Lament for small places

September 7, 2012

Eighty-plus years ago, Granddad and Grandma Clapp moved into the Oklahoma Panhandle and established a farm. The farm was still in the making when the great dust storms of the Dirty Thirties engulfed the region.

Grandma and Granddad persisted. They remember dunes forming in the fields and how Granddad would ride his steel-wheeled tractor over them, trying to cultivate the soil. Sometimes the dunes were so steep that the tractor tipped over. During the worst of the dust storms, the family would huddle inside the house and hold damp cloths over their noses and mouths. Despite such conditions, they prevailed. Eventually the drought passed, and then oil was discovered beneath the fields. Finally, the family prospered.

Today the family farm is no more. It lasted two generations, from its founding to the point when Clapps no longer lived there and worked the land. My uncle was the last holdout, and he moved away more than a decade ago. I migrated from Oklahoma to Chicagoland in 1979, and by now have lived more of my life near Chicago than on the flat, sweeping vistas of my birth.

My wife grew up in the same area, on another farm that has since been abandoned. The little hometown where we went to school (and where my maternal grandparents operated a grocery store) survives, but the bank, movie theater, grocery store, drug store, hardware store, lumber yard and most other businesses have vanished. Not only have the businesses died, but many of the buildings housing them have collapsed. If Main Street were a smile, it would be a thoroughly gap-toothed one.

This is a familiar story not only in northwestern Oklahoma but throughout the Great Plains. The Great Plains is a predominantly agricultural region at the heart of America’s breadbasket to the world, sprawling from west Texas up into Montana and North Dakota. And for the past eight decades, the Great Plains region has been hemorrhaging population.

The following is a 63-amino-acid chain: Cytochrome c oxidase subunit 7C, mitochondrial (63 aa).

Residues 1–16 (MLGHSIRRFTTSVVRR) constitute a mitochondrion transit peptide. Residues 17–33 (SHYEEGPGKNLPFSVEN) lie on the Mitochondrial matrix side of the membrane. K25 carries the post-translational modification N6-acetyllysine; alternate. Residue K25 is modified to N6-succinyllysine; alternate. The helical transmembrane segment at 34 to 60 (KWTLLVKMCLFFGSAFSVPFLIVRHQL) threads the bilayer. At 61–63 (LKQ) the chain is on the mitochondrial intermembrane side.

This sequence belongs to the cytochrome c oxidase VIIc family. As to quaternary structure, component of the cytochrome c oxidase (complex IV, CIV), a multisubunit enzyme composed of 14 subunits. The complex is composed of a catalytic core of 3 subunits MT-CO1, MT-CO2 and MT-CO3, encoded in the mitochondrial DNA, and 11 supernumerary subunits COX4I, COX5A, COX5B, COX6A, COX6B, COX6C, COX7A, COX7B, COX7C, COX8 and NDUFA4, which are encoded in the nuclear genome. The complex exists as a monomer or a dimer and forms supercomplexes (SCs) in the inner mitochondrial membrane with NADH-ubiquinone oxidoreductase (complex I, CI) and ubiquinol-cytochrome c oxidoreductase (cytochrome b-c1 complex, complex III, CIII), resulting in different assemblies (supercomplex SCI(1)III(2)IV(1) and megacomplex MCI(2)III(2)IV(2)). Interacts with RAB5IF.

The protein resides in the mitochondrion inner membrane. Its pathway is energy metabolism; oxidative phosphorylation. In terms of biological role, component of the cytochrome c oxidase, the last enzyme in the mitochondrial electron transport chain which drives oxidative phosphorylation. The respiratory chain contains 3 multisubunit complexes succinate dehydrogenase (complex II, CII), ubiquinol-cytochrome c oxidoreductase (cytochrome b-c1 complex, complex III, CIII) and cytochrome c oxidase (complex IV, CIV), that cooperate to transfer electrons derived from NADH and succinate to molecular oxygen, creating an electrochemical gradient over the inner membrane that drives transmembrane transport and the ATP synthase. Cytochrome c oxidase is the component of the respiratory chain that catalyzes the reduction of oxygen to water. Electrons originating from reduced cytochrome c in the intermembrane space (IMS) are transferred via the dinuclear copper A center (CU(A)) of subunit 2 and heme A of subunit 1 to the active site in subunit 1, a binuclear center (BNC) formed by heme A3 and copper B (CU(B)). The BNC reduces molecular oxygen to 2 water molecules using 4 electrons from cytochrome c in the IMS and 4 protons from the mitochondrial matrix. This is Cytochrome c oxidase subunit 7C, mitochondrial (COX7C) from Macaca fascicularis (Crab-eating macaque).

As Wil Hylton wrote recently in Harper’s Magazine, many cities on the plains have grown, but “rural communities across Kansas and Nebraska, Montana and Texas, Oklahoma and the Dakotas have shrunk each decade since the Great Depression. In Kansas alone, more than 6,000 towns have vanished altogether. Nearly a million square miles of the American heartland currently meets the definition of ‘frontier’ used by the Census Bureau more than a century ago.”

This presents a grim enough picture of the future of the Great Plains. Hylton ups the ante considerably by reporting on the condition of the Ogallala Aquifer, which stretches beneath most of the region. The Ogallala, were it “somehow raised to the surface . . . would cover a larger area than any freshwater lake on Earth—by a factor of five.” Its estimated peak capacity was a million billion gallons. Despite that immensity, it’s fast running dry.

That’s because since the 1940s farmers by the hundreds of thousands have drilled and operated irrigation wells. By the early 1990s, farmers began to notice a decrease in their well supplies. Hylton quotes a scientist who has gauged that the ongoing drawdown on the aquifer drops the water level five to six feet per year, and that it has dropped 80 to 100 feet over the past 15 years. By 2030, the Ogallala will be too shallow to supply any more irrigation.

Agriculture, if it survives at all on the Great Plains, will be very limited. What will take its place? Not a lot of people, that’s for sure. Hylton talks to an array of experts who mention two possible scenarios. One scenario is that the plains return to being a “buffalo commons.” Those burly ruminants would again roam the country by the millions. In the other scenario, not necessarily exclusive of the first, the Great Plains would become a vast wind farm. Those gigantic, white, three-armed windmills that already dot the plains will grow exponentially in number.

The radicality of the change in my homelands saddens me. It’s a paradox of small places today that there, where people hew to tradition and so prize the “way things have been,” the communities are actually more evanescent and liable to extinction than are the bustling, ever-evolving big cities.

My grandparents’ farm won’t be passed along to me or my siblings, let alone our children. What do I have from them that lasts? Some items in a curio cabinet, including a box camera, arrowheads and 78-rpm records. Those few, dusty things—and the Christian faith that they so winsomely passed on to me. Thank God for its durability, portability and, yes, its capacity for change.



It makes me sad and then mad. We have squandered the oil and the water of the immense geologic past in a few short decades and thus also the future.

jeffrey louden

6000 towns?

Kansas is about 200 x 400 miles or 80,000 sq miles. There are about 630 towns in Kansas today. If 6000 have vanished, there would have been 6630 towns at one time. That would mean that there was a town for about every 12 sq miles or a town every 3 or 4 miles apart. Any drive across Kansas finds towns or remainders of towns much sparcer than that. Perhaps Mr. Clapp meant - 600 instead of 6000. That would have been a town for each 65 sq miles or a town every 8 miles apart.